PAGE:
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Will Alexa get you to roll out the welcome mat for Facebook Portal?

Facebook's Portal devices highlight the fact that they are built with Alexa, but will that be enough reason for folks to welcome them into their homes?

Facebook has introduced a new video calling devices, called Portal and Portal+. These new devices are designed to "improve the experience" you have communicating with friends and family. The tag line says it all: "When you can't be there, Portal and Portal+ let you feel there."

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Nice tag lines aside, the camera has some smarts in it that allow it to follow your movement and keep everyone in view. It also has audio tech that focuses on human voices while minimizing background noises, and it allows you to have group video calls with up to six people. It also allows you quickly make calls with folks you're connected with on Facebook Messenger.

Having just watched videos about the device, all I can say is that it looks pretty cool. Both devices have a pretty clean design -- with one seeming like a sleeker-looking Amazon's Echo Show, and the Portal+ looks like a tablet with a 15.6-inch display. But really, the thing that caught my attention the most was images Facebook put out there promoting the devices. More specifically, it was the "Alexa built-in" phrase featured prominently on the screen of the Portal devices.

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Portal has hands-free voice control which can start a video call by saying "Hey Portal" along with the name of the person you'd like to call. But it also uses Alexa as the voice assistant for the devices. And, to me, the decision to go with Alexa is the most interesting thing about the Portal. It could signal that Facebook may feel it is too far behind the leaders to try rolling its own assistant out - at least for the time being. And it also may signal that its feels its biggest competition still lies with Google, and so it made more sense to go with Alexa instead of Google Assistant. It also may be a bet that Amazon will figure out an advertising model that meshes better with voice-first devices faster than Google. Of course, that remains to be seen, but according to reports, some advertisers are aggressively moving their search budget from Google to Amazon. Now, it's still Google's world when it comes to digital ads, but Facebook is nipping on the heels, and Amazon is well behind in third spot, but it's a potential game changer in the longer run.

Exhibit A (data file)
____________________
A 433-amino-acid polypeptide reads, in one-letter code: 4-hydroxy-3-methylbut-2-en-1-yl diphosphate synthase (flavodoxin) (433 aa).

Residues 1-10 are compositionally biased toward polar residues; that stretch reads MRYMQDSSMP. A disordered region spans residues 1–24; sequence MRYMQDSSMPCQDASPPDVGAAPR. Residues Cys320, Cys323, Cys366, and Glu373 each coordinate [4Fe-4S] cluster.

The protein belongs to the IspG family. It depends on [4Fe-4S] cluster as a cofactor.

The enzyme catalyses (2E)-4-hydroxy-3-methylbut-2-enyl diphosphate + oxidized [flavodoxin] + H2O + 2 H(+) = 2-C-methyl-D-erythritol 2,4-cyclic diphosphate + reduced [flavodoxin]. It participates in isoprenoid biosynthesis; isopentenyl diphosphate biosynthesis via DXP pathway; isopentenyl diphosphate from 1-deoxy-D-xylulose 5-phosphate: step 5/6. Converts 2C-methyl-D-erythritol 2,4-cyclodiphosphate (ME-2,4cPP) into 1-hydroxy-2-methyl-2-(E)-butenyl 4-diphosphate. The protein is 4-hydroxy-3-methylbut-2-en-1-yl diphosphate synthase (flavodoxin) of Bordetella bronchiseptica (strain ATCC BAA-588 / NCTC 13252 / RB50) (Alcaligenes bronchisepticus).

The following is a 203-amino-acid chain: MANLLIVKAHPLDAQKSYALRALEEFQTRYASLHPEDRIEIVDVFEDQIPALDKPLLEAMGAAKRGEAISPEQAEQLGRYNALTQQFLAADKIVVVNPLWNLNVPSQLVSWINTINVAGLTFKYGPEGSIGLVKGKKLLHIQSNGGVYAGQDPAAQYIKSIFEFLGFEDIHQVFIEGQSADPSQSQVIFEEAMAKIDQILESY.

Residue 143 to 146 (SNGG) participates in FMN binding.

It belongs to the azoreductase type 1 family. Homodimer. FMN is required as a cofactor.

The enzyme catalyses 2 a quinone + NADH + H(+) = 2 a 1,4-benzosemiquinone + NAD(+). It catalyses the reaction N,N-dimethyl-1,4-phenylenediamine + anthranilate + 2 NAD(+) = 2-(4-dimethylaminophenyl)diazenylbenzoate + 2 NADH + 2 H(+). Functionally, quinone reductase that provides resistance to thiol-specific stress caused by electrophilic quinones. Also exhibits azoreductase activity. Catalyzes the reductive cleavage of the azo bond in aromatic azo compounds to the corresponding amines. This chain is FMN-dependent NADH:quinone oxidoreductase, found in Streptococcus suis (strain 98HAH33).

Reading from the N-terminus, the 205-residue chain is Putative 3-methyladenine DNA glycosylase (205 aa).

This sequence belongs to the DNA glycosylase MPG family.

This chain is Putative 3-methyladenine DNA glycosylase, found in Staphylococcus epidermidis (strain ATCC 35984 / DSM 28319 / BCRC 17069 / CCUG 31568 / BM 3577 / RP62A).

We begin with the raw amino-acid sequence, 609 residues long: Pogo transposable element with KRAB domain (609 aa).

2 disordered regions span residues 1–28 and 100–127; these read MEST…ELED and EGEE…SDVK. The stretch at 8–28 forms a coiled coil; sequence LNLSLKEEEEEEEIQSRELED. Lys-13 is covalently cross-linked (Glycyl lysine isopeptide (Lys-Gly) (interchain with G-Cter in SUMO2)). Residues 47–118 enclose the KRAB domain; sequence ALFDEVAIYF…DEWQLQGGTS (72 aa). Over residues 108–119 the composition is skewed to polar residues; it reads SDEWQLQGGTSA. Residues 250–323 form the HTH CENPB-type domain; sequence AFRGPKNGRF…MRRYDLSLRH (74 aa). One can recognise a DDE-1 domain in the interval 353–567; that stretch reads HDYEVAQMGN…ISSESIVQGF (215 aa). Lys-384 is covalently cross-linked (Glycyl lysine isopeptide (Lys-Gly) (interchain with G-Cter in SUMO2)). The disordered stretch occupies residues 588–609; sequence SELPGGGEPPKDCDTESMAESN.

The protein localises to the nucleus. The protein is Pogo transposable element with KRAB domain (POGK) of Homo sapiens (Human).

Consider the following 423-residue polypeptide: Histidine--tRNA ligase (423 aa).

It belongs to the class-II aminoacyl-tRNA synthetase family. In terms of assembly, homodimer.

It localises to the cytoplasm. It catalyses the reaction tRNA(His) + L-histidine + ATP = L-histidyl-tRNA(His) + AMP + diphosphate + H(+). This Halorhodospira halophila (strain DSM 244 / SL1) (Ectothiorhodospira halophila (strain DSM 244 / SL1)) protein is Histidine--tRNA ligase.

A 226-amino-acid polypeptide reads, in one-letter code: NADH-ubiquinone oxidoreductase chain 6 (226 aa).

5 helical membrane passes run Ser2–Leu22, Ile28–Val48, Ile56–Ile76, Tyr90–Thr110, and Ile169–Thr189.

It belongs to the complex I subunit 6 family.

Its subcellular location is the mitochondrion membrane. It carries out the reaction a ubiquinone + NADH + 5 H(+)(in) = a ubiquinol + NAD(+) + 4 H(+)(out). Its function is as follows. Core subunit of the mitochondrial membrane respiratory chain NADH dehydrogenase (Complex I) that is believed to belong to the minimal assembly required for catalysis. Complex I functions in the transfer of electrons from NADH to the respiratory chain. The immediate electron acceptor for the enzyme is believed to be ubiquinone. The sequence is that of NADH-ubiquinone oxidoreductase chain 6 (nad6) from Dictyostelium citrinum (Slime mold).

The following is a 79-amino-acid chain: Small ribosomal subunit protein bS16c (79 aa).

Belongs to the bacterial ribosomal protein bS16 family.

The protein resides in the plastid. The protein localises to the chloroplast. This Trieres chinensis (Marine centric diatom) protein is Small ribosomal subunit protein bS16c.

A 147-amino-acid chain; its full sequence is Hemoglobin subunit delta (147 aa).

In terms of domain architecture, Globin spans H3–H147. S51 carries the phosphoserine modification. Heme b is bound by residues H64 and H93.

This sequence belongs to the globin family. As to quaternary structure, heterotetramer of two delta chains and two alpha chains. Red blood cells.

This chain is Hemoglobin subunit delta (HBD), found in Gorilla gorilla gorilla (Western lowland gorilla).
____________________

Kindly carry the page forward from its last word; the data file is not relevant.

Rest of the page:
Also: At last! A Facebook device in my kitchen

So, to me, it feels like Facebook had a couple of reasons to go with Amazon over Google here- - pushing the "built with Alexa" gets more hype and attention, as Amazon has done a masterful job in marketing its smart assistant. And the other main reason is that it's a shot at its main competitor for our collective digital attention. But, according to a few folks who reacted to the news, Alexa may not be enough to overcome the lack of trust some people have for the way Facebook has handled their data. Even with the disable button and the camera cover on the Portal. The trust issues run deep, as you can see from a few of my industry friends who commented on the news:

CRM industry analyst and customer service expert Esteban Kolsky:

"Anyone using this is truly in need of understanding of data usage and privacy."

eCommerce expert and my Watching Amazon co-host John Lawson put it a bit more bluntly:

"Facebook security is *@!*. They will NOT be welcome in my home... not right now... BAD move ... that is NOT the first thing they should be hitting the market with IMHO #norussianspiesinmyhouse."

And then there's this image in response to the news:

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Now I don't know if this represents the general population, or just the kind of folks I tend to hang out with, but I do think that Facebook Portal devices have to do way more than be built with Alexa to show people -- who already feel like they're data is being misused by the company that even more of their data (potentially more intimate interactions) -- will be handled appropriately.

And if there is aa breach of trust with the Portal devices, will that not only negatively impact Facebook, but could it also drag Alexa and Amazon (and voice-first in general) down with it? The size and reach of Facebook makes this one to keep an eye on.

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